Even if the only Edward Albee work you are familiar with is Who's Afraid of Virginia Woolf?, you will have a pretty good idea that the three-time Pulitzer Prize-winning playwright has a way with funny-vicious dialog that comes as close to drawing blood as you can with words alone.
But if you think George and Martha are a nasty pair, wait until you spend 100 minutes or so in the company of the noxious old lady (apparently a stand-in for Albee's own adoptive mother) at the center of Three Tall Women, which is being given a stunning revival at Broadway's John Golden Theater.
The play, written in two acts but performed here with only a brief pause between Act I and Act II, is a reflection (or perhaps a justification) of why Albee left home at the age of 17 with barely a backward glance for two decades.
Of course, it is necessary to take everything with a grain of salt since we only get Albee's version of things, but if the character referred to as "A" in Three Tall Women is even remotely similar to the real Frances Albee, she must have been a barrel of laughs to live with, only marginally better than, say, a poke in the eye with a sharp stick.
|Photo by Brigitte Lacombe|
But Tony or not, Jackson is brilliantly odious playing a wealthy nonagenarian women whose greatest pleasures consist of (a) being the center of attention at all times and (b) spewing venom about everyone and everything in her life.
This is more than just the misery of old age, for which she is quite possibly justified, as evidenced by a loss of mental clarity and bodily function, not to mention a broken arm that can never heal. When poet Dylan Thomas wrote that those nearing the end of their lives should "rage, rage against the dying of the light," he could have been advising Jackson's character.
Few could rage nearly as well as she spews out a litany of her many grudges and complaints. She is the King Lear of old ladies. (Interestingly enough, King Lear was the very role Jackson took on at London's Old Vic in 2016 when she returned to acting after serving two decades as a Member of Parliament; I'd bet a good couple of bucks that we'll see her in that role on Broadway not long after Three Tall Women ends its run, especially if she wins the Tony.)
You might be able to guess from the title, that Ms. Jackson is not alone on the stage. She is joined by two other women. Alison Pill plays "C" and Laurie Metcalf plays "B."
In Act I, these are three distinct women. Ms. Pill's character works for Ms. Jackson's law firm and has come to straighten out some unpaid bills and other paperwork the older woman has neglected out of spite, through forgetfulness, or a combination of both. Ms. Metcalf's role is that of a paid caregiver, a part the highly skilled actress takes on with careful attention to facial expression, shrugs, and other physical manifestations of her generally cheery helpfulness in the wake of the many challenges her job brings.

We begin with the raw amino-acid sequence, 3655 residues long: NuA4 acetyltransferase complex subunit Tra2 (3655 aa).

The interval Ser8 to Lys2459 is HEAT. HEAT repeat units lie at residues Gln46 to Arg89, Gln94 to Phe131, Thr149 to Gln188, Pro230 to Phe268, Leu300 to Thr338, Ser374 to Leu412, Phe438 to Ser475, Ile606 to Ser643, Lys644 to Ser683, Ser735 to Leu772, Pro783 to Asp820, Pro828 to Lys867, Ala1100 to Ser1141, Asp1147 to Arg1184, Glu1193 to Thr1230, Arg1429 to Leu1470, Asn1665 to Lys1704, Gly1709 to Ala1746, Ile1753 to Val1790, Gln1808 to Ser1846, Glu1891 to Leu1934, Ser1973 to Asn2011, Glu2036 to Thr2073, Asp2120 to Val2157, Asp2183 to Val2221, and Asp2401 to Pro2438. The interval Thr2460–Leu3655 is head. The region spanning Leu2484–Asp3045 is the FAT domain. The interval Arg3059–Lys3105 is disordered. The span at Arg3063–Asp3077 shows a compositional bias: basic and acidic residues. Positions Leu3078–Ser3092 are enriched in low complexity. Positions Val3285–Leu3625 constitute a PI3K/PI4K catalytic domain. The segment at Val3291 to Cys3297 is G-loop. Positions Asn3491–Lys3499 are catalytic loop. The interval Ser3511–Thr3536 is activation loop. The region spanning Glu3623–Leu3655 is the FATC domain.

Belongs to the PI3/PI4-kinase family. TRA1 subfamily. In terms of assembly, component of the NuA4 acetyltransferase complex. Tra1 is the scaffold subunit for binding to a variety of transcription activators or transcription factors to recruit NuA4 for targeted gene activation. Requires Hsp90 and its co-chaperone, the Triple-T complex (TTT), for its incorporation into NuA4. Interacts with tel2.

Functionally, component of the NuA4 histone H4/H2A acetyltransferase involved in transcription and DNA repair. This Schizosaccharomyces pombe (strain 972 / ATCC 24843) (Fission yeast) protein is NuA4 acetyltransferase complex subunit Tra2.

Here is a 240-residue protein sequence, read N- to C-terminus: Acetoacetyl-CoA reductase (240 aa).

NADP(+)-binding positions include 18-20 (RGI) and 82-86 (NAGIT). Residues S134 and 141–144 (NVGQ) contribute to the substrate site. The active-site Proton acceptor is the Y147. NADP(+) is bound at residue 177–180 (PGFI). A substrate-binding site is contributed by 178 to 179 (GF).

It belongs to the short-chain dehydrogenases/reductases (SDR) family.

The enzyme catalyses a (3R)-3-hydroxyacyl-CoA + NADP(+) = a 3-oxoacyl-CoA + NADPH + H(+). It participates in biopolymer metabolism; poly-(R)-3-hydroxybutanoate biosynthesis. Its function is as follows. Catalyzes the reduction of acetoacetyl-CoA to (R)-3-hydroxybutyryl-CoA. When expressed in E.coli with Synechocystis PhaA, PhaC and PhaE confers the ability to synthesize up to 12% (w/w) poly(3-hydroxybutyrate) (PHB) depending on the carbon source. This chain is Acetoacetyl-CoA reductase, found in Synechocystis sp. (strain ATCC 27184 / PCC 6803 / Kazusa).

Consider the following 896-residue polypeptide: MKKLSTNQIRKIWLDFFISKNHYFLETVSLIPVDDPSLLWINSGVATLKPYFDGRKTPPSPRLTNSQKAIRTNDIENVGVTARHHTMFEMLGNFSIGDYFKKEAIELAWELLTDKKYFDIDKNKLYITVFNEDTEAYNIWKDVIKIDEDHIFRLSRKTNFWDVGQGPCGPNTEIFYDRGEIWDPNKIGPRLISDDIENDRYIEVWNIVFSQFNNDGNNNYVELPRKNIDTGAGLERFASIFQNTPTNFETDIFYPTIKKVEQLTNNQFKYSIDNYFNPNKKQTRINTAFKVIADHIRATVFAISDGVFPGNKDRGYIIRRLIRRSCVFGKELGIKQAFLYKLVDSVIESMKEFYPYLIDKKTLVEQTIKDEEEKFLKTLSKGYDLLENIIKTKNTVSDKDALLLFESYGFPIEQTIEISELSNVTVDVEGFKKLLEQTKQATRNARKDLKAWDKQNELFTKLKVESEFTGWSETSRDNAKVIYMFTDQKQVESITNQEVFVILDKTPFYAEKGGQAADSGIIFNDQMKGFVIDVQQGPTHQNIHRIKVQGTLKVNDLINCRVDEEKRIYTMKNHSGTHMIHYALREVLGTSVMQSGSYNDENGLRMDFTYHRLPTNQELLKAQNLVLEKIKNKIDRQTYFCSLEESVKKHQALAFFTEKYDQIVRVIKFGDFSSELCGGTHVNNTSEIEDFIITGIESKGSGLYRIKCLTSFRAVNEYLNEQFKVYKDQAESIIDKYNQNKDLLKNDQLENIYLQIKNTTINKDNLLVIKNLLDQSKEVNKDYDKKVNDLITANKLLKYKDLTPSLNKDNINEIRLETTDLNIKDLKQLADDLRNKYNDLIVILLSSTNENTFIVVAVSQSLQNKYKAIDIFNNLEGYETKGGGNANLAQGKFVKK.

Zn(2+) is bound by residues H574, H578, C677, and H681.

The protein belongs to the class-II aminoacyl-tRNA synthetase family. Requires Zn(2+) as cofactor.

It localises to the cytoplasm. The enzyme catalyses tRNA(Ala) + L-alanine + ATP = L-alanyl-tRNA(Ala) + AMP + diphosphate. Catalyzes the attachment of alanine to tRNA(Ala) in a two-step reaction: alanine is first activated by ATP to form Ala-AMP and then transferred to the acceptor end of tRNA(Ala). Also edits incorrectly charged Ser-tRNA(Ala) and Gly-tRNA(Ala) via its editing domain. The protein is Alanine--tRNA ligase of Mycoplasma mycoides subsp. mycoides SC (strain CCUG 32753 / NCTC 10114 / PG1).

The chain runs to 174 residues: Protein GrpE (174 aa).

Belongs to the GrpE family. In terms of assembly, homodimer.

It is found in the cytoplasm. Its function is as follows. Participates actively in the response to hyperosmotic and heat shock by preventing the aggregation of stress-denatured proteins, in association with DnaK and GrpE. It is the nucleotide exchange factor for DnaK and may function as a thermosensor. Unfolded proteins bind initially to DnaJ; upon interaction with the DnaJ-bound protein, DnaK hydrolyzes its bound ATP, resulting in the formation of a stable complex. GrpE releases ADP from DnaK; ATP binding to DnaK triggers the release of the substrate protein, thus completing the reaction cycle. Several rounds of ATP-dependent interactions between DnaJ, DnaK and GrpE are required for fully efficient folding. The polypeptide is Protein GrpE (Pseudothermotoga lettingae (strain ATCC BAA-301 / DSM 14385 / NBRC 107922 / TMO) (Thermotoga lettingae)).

|Alison Pill, Glenda Jackson, and Laurie Metcalf|
Photo by Brigitte Lacombe
Unexpectedly, but welcomely, there are also lots of dark, comically absurd lines in Act I that will leave you laughing, even as you sense the gathering storm that unleashes its full fury in Act II.
At the end of Act I, Ms. Jackson has lain down on the bed that dominates the set - an upscale bedroom designed by Miriam Buether. And just before the break, she falls silent, the victim of a stroke.
After a brief pause, we move into Act II and the old woman's final journey into night. The set has been rearranged, with a large mirror dominating the back wall. It is undoubtedly symbolic of "reflection," since that's what happens for the rest of the play. Ms. Pill, Ms. Metcalf, and Ms. Jackson have been rearranged like the furnishings, so that they are now all aspects of the same person: the three tall women of the title. Here, the old woman is reflecting on her mostly miserable life through the three women. The youngest is 26, the middle one is 52, and the oldest is Ms. Jackson at somewhere in her 70s (for one thing, the sling she wore in Act I is gone, and she actually does look younger).
|The "Three Tall Women"|
Photo by Brigitte Lacombe
Ms. Pill's character is there mostly to listen to what her life will become as she ages. As painted by Ms. Metcalf and Ms. Jackson, it's not a pretty picture. Yet, while it all sounds as gloomy as can be, in the hands of these three splendid actresses, and with Albee's near-perfect writing and fine directing by Joe Mantello, Three Tall Women stands tall in its own right as one of the finest productions of an Albee play to grace the Broadway stage.
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